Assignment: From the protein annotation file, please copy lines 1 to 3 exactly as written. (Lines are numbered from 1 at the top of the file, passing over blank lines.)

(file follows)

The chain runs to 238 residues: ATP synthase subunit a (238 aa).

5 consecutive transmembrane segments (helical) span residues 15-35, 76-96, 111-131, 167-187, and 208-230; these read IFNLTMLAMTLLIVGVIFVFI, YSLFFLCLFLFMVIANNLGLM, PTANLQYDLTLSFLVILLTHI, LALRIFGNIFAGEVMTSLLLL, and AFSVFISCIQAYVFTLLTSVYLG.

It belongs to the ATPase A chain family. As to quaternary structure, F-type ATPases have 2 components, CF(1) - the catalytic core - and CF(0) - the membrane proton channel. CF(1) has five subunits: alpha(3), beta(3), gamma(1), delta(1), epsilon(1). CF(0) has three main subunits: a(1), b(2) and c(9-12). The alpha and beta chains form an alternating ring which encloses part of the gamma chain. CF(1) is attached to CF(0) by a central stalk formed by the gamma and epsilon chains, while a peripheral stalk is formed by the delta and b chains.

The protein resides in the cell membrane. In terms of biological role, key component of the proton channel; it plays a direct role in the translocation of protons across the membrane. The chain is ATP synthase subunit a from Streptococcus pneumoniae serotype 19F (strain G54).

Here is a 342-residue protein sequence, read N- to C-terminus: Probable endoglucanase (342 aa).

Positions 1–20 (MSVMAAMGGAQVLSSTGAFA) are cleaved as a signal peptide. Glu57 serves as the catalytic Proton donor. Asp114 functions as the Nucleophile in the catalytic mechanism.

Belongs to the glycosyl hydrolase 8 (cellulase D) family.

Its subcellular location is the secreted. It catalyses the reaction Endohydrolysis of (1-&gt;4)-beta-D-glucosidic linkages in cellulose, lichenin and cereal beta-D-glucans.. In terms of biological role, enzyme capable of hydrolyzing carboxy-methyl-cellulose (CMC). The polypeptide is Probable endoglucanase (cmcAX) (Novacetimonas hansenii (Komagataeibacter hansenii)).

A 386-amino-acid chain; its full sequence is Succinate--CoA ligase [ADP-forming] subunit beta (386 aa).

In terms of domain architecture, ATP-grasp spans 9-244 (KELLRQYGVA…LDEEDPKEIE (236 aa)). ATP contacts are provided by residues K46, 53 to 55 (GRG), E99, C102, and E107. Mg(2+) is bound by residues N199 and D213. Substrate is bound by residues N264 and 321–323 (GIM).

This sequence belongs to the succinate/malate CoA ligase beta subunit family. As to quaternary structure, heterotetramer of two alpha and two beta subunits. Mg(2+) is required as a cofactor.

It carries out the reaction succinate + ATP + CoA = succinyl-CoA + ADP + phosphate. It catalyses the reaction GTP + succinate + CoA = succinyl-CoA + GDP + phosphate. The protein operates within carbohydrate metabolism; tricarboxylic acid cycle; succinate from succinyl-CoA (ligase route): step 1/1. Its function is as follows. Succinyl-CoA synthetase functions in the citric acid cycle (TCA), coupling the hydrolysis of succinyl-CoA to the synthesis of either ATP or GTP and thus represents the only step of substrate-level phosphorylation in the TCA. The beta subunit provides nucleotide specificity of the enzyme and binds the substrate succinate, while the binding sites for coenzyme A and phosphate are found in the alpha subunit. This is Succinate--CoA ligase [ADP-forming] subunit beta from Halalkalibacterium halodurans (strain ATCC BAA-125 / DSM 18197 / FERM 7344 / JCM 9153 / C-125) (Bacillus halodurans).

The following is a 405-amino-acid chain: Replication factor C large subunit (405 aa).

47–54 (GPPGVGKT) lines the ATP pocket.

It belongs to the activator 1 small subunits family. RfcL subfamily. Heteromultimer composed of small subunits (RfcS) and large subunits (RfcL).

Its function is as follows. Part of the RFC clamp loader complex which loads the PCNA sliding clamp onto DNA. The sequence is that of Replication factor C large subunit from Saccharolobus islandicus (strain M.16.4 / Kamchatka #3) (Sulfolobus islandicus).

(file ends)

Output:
The chain runs to 238 residues: ATP synthase subunit a (238 aa).

5 consecutive transmembrane segments (helical) span residues 15-35, 76-96, 111-131, 167-187, and 208-230; these read IFNLTMLAMTLLIVGVIFVFI, YSLFFLCLFLFMVIANNLGLM, PTANLQYDLTLSFLVILLTHI, LALRIFGNIFAGEVMTSLLLL, and AFSVFISCIQAYVFTLLTSVYLG.

It belongs to the ATPase A chain family. As to quaternary structure, F-type ATPases have 2 components, CF(1) - the catalytic core - and CF(0) - the membrane proton channel. CF(1) has five subunits: alpha(3), beta(3), gamma(1), delta(1), epsilon(1). CF(0) has three main subunits: a(1), b(2) and c(9-12). The alpha and beta chains form an alternating ring which encloses part of the gamma chain. CF(1) is attached to CF(0) by a central stalk formed by the gamma and epsilon chains, while a peripheral stalk is formed by the delta and b chains.